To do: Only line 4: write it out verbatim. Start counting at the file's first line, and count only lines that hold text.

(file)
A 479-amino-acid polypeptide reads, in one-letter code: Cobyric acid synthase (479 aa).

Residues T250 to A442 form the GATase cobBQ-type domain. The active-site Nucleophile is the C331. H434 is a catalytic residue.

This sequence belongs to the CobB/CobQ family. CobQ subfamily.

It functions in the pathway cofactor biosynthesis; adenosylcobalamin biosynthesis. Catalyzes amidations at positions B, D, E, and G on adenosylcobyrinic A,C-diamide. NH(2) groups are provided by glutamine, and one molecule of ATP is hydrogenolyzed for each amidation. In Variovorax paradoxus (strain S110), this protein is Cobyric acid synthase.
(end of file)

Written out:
It functions in the pathway cofactor biosynthesis; adenosylcobalamin biosynthesis. Catalyzes amidations at positions B, D, E, and G on adenosylcobyrinic A,C-diamide. NH(2) groups are provided by glutamine, and one molecule of ATP is hydrogenolyzed for each amidation. In Variovorax paradoxus (strain S110), this protein is Cobyric acid synthase.